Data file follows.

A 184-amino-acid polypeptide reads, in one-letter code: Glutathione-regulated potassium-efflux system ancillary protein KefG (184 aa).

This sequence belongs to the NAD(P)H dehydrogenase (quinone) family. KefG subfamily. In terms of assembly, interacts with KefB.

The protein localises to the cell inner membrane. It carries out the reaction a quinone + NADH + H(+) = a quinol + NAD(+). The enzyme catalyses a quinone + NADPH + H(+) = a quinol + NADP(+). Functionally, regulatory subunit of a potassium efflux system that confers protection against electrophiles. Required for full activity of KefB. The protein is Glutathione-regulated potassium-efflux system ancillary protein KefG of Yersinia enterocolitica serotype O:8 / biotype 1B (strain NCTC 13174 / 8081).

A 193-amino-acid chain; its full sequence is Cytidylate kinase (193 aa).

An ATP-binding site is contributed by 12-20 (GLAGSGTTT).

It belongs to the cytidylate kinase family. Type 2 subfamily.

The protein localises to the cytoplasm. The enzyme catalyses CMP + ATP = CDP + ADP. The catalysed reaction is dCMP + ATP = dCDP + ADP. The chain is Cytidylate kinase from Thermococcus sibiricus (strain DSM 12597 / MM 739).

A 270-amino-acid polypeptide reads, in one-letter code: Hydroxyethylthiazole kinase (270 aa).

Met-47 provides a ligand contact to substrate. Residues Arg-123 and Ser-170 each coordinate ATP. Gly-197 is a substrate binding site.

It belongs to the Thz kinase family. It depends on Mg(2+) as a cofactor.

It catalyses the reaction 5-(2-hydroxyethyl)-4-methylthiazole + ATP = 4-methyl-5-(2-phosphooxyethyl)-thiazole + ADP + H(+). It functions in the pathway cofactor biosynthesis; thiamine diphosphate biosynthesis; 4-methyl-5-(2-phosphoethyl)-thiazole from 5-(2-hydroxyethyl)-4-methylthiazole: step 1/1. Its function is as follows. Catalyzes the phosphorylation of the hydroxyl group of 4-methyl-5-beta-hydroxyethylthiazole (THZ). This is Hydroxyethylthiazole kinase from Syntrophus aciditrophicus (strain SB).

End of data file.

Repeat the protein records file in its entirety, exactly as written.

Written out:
A 184-amino-acid polypeptide reads, in one-letter code: Glutathione-regulated potassium-efflux system ancillary protein KefG (184 aa).

This sequence belongs to the NAD(P)H dehydrogenase (quinone) family. KefG subfamily. In terms of assembly, interacts with KefB.

The protein localises to the cell inner membrane. It carries out the reaction a quinone + NADH + H(+) = a quinol + NAD(+). The enzyme catalyses a quinone + NADPH + H(+) = a quinol + NADP(+). Functionally, regulatory subunit of a potassium efflux system that confers protection against electrophiles. Required for full activity of KefB. The protein is Glutathione-regulated potassium-efflux system ancillary protein KefG of Yersinia enterocolitica serotype O:8 / biotype 1B (strain NCTC 13174 / 8081).

A 193-amino-acid chain; its full sequence is Cytidylate kinase (193 aa).

An ATP-binding site is contributed by 12-20 (GLAGSGTTT).

It belongs to the cytidylate kinase family. Type 2 subfamily.

The protein localises to the cytoplasm. The enzyme catalyses CMP + ATP = CDP + ADP. The catalysed reaction is dCMP + ATP = dCDP + ADP. The chain is Cytidylate kinase from Thermococcus sibiricus (strain DSM 12597 / MM 739).

A 270-amino-acid polypeptide reads, in one-letter code: Hydroxyethylthiazole kinase (270 aa).

Met-47 provides a ligand contact to substrate. Residues Arg-123 and Ser-170 each coordinate ATP. Gly-197 is a substrate binding site.

It belongs to the Thz kinase family. It depends on Mg(2+) as a cofactor.

It catalyses the reaction 5-(2-hydroxyethyl)-4-methylthiazole + ATP = 4-methyl-5-(2-phosphooxyethyl)-thiazole + ADP + H(+). It functions in the pathway cofactor biosynthesis; thiamine diphosphate biosynthesis; 4-methyl-5-(2-phosphoethyl)-thiazole from 5-(2-hydroxyethyl)-4-methylthiazole: step 1/1. Its function is as follows. Catalyzes the phosphorylation of the hydroxyl group of 4-methyl-5-beta-hydroxyethylthiazole (THZ). This is Hydroxyethylthiazole kinase from Syntrophus aciditrophicus (strain SB).